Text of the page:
he changes taking effect this month, inmates at many prisons will change into state-issued underwear for visits with outsiders; vending machine purchases by visitors will be restricted; and incoming mail will be photocopied for delivery to inmates and the original mail shredded.
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After the visit, the clothing is removed and there is another strip search before the inmate changes back into his or her regular prison garb. Female inmates will not be required to change undergarments but will have to wear the jumpsuits during visits.
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Under the new mail policy effective April 17, general mail will be limited to six “items” no larger than 8½ inches by 11 inches, with the envelope counting as one item.
The mail will be opened and photocopied by prison staff members. Inmates will be given only photocopies of the original letter, newspaper clipping or photo. The original material will be shredded.
The six items — including the envelope — will be copied onto three sheets of copy paper, one item on each side. Any correspondence that does not meet the new guidelines will be returned to the sender.
The excuse given is that seven inmates have died either through heroin or fentanyl overdoses since 2015 — a lament I’m sure, given that strip searches and jumpsuits seem to be the alternative. After all, the state pays per inmate… and private firms need to see that return on their investment.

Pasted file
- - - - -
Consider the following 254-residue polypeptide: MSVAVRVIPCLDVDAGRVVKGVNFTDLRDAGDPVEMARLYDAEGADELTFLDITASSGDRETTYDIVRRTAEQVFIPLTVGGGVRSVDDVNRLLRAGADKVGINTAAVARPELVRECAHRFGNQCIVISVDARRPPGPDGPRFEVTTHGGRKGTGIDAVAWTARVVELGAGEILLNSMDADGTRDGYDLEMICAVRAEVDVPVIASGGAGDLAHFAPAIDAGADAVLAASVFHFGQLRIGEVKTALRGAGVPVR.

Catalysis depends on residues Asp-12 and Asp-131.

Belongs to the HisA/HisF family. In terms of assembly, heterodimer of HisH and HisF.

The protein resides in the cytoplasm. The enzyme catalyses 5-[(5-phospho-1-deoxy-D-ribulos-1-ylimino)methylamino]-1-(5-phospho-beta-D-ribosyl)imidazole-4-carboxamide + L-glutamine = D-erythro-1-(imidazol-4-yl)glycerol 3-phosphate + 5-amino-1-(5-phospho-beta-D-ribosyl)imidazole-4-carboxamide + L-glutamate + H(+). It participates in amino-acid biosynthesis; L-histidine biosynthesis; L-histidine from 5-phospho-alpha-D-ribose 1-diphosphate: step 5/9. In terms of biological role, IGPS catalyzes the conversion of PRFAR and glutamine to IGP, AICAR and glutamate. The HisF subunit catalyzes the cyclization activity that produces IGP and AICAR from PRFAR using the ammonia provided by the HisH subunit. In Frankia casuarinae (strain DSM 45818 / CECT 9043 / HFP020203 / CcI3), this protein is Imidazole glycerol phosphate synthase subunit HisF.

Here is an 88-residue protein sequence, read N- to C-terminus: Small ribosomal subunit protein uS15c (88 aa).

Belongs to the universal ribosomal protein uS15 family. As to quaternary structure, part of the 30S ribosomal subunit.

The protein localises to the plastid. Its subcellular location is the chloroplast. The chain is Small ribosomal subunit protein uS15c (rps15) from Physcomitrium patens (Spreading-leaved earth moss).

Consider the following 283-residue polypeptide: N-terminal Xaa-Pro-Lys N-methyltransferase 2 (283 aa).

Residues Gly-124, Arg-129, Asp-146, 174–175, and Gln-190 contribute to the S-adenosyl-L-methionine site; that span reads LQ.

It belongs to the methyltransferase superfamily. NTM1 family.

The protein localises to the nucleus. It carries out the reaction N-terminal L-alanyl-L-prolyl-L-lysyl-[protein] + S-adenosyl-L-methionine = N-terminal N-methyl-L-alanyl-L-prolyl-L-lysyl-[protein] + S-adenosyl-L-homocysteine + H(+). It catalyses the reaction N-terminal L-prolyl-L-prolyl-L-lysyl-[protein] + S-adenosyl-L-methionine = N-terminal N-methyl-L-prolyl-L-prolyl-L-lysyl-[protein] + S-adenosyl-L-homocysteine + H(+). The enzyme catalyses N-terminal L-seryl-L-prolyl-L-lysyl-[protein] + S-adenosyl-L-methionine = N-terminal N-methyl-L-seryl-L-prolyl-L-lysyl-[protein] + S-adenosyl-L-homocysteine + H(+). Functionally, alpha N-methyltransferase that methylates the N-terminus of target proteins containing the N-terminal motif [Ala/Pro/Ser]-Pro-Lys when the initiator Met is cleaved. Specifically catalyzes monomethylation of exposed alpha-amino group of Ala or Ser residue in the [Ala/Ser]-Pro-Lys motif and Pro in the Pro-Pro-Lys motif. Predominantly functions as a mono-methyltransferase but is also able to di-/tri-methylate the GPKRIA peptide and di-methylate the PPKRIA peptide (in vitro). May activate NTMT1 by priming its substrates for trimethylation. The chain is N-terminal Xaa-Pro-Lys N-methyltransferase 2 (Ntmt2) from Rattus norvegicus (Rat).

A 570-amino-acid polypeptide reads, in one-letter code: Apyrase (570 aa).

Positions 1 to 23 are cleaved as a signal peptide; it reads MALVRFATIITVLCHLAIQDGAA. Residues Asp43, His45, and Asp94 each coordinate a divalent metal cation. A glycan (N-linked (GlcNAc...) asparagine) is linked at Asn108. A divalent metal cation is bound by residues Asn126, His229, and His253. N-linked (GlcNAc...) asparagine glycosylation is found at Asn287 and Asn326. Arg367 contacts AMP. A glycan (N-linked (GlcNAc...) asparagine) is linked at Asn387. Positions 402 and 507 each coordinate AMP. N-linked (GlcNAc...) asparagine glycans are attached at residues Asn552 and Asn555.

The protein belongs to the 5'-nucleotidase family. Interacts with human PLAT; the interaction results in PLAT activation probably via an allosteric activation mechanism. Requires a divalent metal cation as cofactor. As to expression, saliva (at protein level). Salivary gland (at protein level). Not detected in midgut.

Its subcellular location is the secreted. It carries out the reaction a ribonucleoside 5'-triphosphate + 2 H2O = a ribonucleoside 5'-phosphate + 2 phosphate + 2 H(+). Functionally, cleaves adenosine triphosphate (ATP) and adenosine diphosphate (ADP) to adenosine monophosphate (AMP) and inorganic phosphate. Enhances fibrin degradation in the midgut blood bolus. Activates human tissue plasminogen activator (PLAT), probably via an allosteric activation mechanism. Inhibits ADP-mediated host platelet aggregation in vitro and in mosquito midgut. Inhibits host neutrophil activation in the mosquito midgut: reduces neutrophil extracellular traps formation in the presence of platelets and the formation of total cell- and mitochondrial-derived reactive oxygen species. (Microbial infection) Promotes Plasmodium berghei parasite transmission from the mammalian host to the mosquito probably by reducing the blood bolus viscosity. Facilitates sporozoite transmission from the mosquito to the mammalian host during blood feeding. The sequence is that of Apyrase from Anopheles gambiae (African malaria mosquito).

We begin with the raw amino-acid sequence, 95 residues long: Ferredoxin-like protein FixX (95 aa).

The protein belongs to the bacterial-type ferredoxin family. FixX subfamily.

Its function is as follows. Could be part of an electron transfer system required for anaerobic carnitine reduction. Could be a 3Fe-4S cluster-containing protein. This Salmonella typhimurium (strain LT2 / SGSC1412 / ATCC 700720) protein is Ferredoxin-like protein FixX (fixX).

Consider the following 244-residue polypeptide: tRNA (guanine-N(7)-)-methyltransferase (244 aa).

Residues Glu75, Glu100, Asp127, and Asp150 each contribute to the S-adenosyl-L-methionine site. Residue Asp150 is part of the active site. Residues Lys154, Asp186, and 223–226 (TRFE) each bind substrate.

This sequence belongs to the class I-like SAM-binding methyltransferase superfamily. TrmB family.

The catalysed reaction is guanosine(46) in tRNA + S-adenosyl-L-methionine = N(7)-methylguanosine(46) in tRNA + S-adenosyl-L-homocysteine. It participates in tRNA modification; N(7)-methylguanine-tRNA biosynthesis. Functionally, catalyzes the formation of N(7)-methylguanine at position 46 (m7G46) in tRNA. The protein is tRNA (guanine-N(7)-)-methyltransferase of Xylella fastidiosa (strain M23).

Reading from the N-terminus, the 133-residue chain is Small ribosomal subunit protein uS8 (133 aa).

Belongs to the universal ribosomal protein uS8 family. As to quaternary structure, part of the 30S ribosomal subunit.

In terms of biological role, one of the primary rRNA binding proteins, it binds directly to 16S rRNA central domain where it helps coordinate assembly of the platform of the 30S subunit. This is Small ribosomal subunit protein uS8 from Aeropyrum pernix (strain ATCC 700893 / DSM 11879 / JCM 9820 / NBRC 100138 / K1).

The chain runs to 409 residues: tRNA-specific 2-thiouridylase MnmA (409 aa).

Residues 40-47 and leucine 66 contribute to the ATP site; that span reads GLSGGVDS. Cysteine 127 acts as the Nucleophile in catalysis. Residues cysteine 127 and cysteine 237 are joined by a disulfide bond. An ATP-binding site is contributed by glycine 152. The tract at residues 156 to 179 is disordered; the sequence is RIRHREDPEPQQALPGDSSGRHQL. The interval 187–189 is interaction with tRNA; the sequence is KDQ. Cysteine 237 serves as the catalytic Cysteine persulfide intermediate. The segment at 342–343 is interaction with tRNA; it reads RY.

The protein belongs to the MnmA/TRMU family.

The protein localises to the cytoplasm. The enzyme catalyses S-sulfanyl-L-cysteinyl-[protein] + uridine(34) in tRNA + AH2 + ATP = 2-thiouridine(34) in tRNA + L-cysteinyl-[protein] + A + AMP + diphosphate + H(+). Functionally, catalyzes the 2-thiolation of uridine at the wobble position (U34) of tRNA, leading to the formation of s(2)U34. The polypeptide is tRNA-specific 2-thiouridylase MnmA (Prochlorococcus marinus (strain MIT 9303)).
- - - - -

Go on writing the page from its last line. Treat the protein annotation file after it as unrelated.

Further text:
Here’s an interesting thought: more people are incarcerated in America today per capita than were incarcerated in Soviet Russia under the gulag system.
Danzig Baldaev has written a number of rather graphic books on the conditions of the Soviet gulag system in a series of books that are frankly not for the light of heart.
It strikes me that a series of strip searches, the inability to send mail, the censoring of mail by corrections officers, the restrictions on what may be passed to or said (even to the point of restricting contact) between prisoners and loved ones is a bit… harsh.
…and if the counterargument to this is that the prisoners themselves behave like animals, perhaps we should be questioning the conditions of their cages.
At some point, we need to start considering whether the treatment of prisoners is beginning to approach unsustainable degrees of restriction. When the cost of incarceration is approximating the cost of education, and when the restrictions begin to approach the Orwellian and reflects this against the long tradition of corrections in the Commonwealth (most of which is not altogether stellar), one really has to reconsider whether or not policies such as these are the best Virginia can do.